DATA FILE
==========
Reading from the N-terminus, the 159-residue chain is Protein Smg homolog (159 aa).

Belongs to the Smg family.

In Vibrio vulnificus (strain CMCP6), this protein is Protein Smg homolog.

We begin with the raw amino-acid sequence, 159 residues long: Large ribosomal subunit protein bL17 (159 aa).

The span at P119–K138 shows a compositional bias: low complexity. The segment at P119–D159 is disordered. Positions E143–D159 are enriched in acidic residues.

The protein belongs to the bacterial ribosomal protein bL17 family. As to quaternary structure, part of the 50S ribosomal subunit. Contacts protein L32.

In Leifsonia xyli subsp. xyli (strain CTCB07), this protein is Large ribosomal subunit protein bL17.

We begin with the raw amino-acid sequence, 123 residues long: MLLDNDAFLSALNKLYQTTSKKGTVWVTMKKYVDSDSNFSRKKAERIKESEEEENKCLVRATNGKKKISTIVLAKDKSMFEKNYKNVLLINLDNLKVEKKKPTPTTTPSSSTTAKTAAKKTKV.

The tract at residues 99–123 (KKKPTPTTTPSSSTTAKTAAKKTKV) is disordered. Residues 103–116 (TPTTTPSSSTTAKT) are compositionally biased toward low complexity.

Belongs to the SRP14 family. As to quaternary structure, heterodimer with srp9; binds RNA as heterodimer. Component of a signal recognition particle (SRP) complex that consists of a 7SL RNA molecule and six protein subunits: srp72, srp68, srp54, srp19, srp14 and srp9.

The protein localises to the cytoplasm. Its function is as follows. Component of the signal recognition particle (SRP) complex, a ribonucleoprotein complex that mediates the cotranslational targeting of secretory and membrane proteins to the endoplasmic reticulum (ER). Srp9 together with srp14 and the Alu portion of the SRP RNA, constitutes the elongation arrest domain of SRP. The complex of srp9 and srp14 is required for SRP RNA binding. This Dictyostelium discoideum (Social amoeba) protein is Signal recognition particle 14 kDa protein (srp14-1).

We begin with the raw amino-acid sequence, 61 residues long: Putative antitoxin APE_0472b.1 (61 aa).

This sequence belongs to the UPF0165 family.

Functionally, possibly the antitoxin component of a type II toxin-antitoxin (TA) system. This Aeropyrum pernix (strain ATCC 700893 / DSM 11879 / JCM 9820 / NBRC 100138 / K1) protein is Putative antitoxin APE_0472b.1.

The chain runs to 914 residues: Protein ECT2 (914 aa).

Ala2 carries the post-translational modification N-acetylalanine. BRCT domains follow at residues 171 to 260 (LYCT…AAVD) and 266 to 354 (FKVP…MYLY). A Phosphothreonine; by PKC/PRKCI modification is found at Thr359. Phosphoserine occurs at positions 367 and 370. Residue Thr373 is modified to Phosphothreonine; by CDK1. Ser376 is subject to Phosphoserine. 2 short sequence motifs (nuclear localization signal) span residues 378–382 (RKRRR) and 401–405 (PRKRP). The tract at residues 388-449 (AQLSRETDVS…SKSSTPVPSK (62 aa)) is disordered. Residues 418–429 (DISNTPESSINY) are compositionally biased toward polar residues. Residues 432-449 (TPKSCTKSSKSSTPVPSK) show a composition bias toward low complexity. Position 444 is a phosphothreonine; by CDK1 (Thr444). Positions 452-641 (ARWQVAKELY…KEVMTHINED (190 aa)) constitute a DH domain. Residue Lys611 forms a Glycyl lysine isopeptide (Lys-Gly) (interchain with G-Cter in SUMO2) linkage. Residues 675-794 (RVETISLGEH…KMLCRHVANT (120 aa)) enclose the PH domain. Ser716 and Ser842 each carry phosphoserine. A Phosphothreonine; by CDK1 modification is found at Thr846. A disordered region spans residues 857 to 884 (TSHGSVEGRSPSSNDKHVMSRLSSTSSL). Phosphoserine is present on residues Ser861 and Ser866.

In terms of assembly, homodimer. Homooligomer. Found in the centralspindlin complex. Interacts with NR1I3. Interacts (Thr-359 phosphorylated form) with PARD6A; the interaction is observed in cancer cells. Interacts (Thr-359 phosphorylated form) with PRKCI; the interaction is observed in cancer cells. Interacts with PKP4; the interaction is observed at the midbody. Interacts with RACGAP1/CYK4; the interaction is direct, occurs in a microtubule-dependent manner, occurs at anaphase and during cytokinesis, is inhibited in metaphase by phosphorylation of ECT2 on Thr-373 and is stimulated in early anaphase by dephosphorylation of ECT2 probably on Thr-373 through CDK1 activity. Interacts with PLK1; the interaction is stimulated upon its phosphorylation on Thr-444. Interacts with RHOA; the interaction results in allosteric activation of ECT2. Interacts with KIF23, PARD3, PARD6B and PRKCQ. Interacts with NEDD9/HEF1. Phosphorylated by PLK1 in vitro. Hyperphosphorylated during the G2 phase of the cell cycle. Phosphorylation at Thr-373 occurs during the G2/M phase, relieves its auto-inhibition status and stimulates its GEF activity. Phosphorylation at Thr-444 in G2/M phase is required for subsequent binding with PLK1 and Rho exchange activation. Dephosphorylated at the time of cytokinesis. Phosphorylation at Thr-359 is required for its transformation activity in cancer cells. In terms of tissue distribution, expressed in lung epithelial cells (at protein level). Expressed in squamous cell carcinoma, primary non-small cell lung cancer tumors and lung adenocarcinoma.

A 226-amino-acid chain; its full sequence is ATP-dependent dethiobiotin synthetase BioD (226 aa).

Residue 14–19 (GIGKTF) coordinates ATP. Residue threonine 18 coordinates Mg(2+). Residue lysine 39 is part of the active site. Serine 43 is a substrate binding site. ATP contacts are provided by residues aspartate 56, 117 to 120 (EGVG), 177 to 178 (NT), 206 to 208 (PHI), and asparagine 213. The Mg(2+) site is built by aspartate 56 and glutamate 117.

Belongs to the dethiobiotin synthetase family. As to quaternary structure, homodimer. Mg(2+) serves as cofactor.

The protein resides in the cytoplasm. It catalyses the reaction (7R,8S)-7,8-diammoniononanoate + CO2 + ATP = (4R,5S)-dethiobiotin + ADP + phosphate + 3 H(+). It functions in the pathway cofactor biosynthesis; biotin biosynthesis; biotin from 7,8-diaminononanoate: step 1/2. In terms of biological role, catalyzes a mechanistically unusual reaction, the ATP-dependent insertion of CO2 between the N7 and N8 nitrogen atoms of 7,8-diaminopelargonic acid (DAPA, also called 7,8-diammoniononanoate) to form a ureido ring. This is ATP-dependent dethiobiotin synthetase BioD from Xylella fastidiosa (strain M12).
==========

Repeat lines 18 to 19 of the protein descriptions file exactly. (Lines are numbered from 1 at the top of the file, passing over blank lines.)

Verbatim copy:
A 226-amino-acid chain; its full sequence is ATP-dependent dethiobiotin synthetase BioD (226 aa).

Residue 14–19 (GIGKTF) coordinates ATP. Residue threonine 18 coordinates Mg(2+). Residue lysine 39 is part of the active site. Serine 43 is a substrate binding site. ATP contacts are provided by residues aspartate 56, 117 to 120 (EGVG), 177 to 178 (NT), 206 to 208 (PHI), and asparagine 213. The Mg(2+) site is built by aspartate 56 and glutamate 117.